I blog what I observe around me, and I end up writing on a wide range of subjects including cultural tourism, customs and traditions, travel, and mountaineering. Specifically, what happens in and around the village of Butiama, the birthplace and final resting place of Tanzania's founding president, Mwalimu Julius Kambarage Nyerere.
Butiama Bed & Breakfast
Wednesday, 22 October 2008
Letter from Butiama: The Age Gap (in memory of Fred Ndala Kasheba)
I recently bought an audiocassette from a shop in Butiama. For those who are too young to remember, it is a collection of old songs by a band called Nyanyembe, including one of my favourites, Rangi ya Chungwa.
On my way home I stopped for a game of pool and while playing a young man, perhaps 20 years my junior, picked up my cassette and looked at the cover. One of his age mates asked, “What is it?”
“Nyanyembe”, the first replied, put down the cassette, and showed no further interest. I realized then that our mutual interest was confined to the pool game.
I have superficial knowledge of the music tastes of the younger generation today. A few years ago while driving from Dar-es-salaam to Butiama accompanied by my two nephews and their friend, who they say was a presenter at Radio Clouds FM, I listened to a large CD collection from the sixties and seventies through most of the journey, pretending I was unaware that I was the only one in that car enjoying that music.
The following day as I drove past the Ngorongoro Crater, all my passengers were fed up with my music so the elder of my nephews asked if he could listen to his friend’s CD from Clouds FM.
I relented and was treated to a selection of what was then the latest music, mostly American. It wasn’t that bad, I felt. One of the names I saw listed on the CD cover was Timberlake, and I said I always thought Timberlake was the name of a barbershop in Dar-es-salaam’s Kinondoni suburb. Today, on reflection, I must have mixed up Timberlake with Timberland; the Kinondoni place is called Timberland.
I was also told the two genres from the CD were “hip hop” and “R&B” (rhythm and blues). In my times, we had our share of music imports including “blues” - without the “rhythm”. It was plain “blues”. Not the blues played by Riley “B.B.” King or Eddy “The Chief” Clearwater whose blues express feelings, mostly of sadness in relation to love; ours was slow music that allowed one to get close to his or her dancing partner. Far from making anyone sad, I recall it made everyone who had a dancing partner very pleased indeed.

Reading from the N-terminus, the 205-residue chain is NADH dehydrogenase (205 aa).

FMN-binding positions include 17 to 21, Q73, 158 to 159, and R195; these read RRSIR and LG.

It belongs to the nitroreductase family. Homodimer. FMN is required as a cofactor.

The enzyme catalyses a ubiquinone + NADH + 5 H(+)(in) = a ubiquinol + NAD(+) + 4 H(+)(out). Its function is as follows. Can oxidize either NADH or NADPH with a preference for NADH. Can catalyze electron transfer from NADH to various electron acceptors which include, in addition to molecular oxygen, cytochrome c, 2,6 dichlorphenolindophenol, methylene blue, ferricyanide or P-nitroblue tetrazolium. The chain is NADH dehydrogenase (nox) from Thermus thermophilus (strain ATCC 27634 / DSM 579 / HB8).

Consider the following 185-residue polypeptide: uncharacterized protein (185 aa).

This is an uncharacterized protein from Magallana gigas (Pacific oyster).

With my generation whenever the subject turns to music the consensus is “all the good musicians of popular music are deceased”; “If you listen to most of today’s music, you are left with a sour after taste.” Perhaps this attitude is unjustified. I say the best “we” can say is that we do not understand today’s music. To appreciate today’s music, my generation has to be open minded, as open-minded as I believe our parents were when we were growing up.
When “soul music” invaded East Africa in the early seventies, I recall it was one of my brothers who came home and broke the news about the latest dance fad.
He didn’t stop at talking; he got down and boogied – as we used to say then – to one of James Brown’s hit singles. It was one of the most comical dances that anyone had ever seen at home. And yet we all got into the craze while it lasted, and the music didn’t seem that strange, despite the fact that James Brown didn’t have the most profound lyrics.
Together with the “imports”, we also listened to music by home-grown talents including Mbaraka Mwinshehe, Marijani Rajabu, Juma Kilaza, Salum Abdallah, and the more recent ones like Patrick Balisidya and Fred Ndala Kasheba. To the parents of my generation, Balisidya’s Weekend was probably then just another composition by “those young people”. The same type of judgement that we pass on the music tastes of the younger generation today.
Many years ago, I attended a live performance by Kasheba’s band, Zaita Musica, during which an old song was played; played, as I felt then, almost as well as the original. After the performance, I told Kasheba that they had played a song which brought back some fond old memories. I couldn’t remember the title so I told him, “That song by Orchestra Fauvette…”
Fred Ndala Kasheba with his 12-string guitar
“Jacqueline”, he said. Then he said something else which I still recall vividly today, “Fauvettesi ilikuwa ndiyo sisi. Mimi, Baziano, na....” To paraphrase him: he was, together with Baziano and other former band members he mentioned, Fauvette.
I recall a few of Fauvette’s compositions very well. I knew Kasheba just as well, but I just never, until he told me, knew that we had been enjoying the music of Fred Ndala Kasheba for so long. Perhaps I’m just too young to remember.
Note: Fred Ndala Kasheba died in Dar es Salaam four years ago today. His composition, Dezo Dezo, was re-released by Tshala Muana and became known to a wider international audience.